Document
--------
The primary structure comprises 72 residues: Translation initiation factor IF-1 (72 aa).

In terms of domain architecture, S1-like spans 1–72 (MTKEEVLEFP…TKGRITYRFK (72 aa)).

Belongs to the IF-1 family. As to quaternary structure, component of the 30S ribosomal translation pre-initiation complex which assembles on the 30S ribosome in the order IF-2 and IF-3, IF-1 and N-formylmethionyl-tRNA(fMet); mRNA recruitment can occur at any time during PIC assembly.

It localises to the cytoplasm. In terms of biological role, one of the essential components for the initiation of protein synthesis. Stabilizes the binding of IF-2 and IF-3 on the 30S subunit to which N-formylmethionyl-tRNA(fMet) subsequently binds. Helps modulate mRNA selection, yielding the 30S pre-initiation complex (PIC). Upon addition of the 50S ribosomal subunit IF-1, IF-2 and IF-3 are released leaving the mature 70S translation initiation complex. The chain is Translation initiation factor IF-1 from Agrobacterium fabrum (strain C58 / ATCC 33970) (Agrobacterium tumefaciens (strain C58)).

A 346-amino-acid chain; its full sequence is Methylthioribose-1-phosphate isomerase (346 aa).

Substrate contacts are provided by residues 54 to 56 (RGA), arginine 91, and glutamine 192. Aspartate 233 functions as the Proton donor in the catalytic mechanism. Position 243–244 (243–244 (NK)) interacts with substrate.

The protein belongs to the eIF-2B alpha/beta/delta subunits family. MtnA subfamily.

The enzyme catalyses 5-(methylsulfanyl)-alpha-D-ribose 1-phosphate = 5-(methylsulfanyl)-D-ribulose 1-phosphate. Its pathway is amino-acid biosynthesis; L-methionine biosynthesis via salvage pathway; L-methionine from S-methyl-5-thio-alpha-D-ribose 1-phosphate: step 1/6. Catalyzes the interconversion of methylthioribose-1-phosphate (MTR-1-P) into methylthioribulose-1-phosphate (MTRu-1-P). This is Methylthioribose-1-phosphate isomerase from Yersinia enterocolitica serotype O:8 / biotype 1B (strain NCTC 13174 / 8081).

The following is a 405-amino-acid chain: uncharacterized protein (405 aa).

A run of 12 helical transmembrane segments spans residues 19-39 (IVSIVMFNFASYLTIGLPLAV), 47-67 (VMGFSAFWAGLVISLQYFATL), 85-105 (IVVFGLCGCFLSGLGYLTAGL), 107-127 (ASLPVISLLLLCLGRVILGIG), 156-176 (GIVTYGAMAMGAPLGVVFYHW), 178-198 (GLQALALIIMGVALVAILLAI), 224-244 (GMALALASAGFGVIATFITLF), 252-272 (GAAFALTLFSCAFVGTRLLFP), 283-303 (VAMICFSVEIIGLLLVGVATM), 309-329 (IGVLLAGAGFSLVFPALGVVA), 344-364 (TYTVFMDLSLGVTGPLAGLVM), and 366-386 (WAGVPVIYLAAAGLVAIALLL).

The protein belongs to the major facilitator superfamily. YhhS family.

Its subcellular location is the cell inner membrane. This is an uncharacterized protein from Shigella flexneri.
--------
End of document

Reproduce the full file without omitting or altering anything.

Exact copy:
The primary structure comprises 72 residues: Translation initiation factor IF-1 (72 aa).

In terms of domain architecture, S1-like spans 1–72 (MTKEEVLEFP…TKGRITYRFK (72 aa)).

Belongs to the IF-1 family. As to quaternary structure, component of the 30S ribosomal translation pre-initiation complex which assembles on the 30S ribosome in the order IF-2 and IF-3, IF-1 and N-formylmethionyl-tRNA(fMet); mRNA recruitment can occur at any time during PIC assembly.

It localises to the cytoplasm. In terms of biological role, one of the essential components for the initiation of protein synthesis. Stabilizes the binding of IF-2 and IF-3 on the 30S subunit to which N-formylmethionyl-tRNA(fMet) subsequently binds. Helps modulate mRNA selection, yielding the 30S pre-initiation complex (PIC). Upon addition of the 50S ribosomal subunit IF-1, IF-2 and IF-3 are released leaving the mature 70S translation initiation complex. The chain is Translation initiation factor IF-1 from Agrobacterium fabrum (strain C58 / ATCC 33970) (Agrobacterium tumefaciens (strain C58)).

A 346-amino-acid chain; its full sequence is Methylthioribose-1-phosphate isomerase (346 aa).

Substrate contacts are provided by residues 54 to 56 (RGA), arginine 91, and glutamine 192. Aspartate 233 functions as the Proton donor in the catalytic mechanism. Position 243–244 (243–244 (NK)) interacts with substrate.

The protein belongs to the eIF-2B alpha/beta/delta subunits family. MtnA subfamily.

The enzyme catalyses 5-(methylsulfanyl)-alpha-D-ribose 1-phosphate = 5-(methylsulfanyl)-D-ribulose 1-phosphate. Its pathway is amino-acid biosynthesis; L-methionine biosynthesis via salvage pathway; L-methionine from S-methyl-5-thio-alpha-D-ribose 1-phosphate: step 1/6. Catalyzes the interconversion of methylthioribose-1-phosphate (MTR-1-P) into methylthioribulose-1-phosphate (MTRu-1-P). This is Methylthioribose-1-phosphate isomerase from Yersinia enterocolitica serotype O:8 / biotype 1B (strain NCTC 13174 / 8081).

The following is a 405-amino-acid chain: uncharacterized protein (405 aa).

A run of 12 helical transmembrane segments spans residues 19-39 (IVSIVMFNFASYLTIGLPLAV), 47-67 (VMGFSAFWAGLVISLQYFATL), 85-105 (IVVFGLCGCFLSGLGYLTAGL), 107-127 (ASLPVISLLLLCLGRVILGIG), 156-176 (GIVTYGAMAMGAPLGVVFYHW), 178-198 (GLQALALIIMGVALVAILLAI), 224-244 (GMALALASAGFGVIATFITLF), 252-272 (GAAFALTLFSCAFVGTRLLFP), 283-303 (VAMICFSVEIIGLLLVGVATM), 309-329 (IGVLLAGAGFSLVFPALGVVA), 344-364 (TYTVFMDLSLGVTGPLAGLVM), and 366-386 (WAGVPVIYLAAAGLVAIALLL).

The protein belongs to the major facilitator superfamily. YhhS family.

Its subcellular location is the cell inner membrane. This is an uncharacterized protein from Shigella flexneri.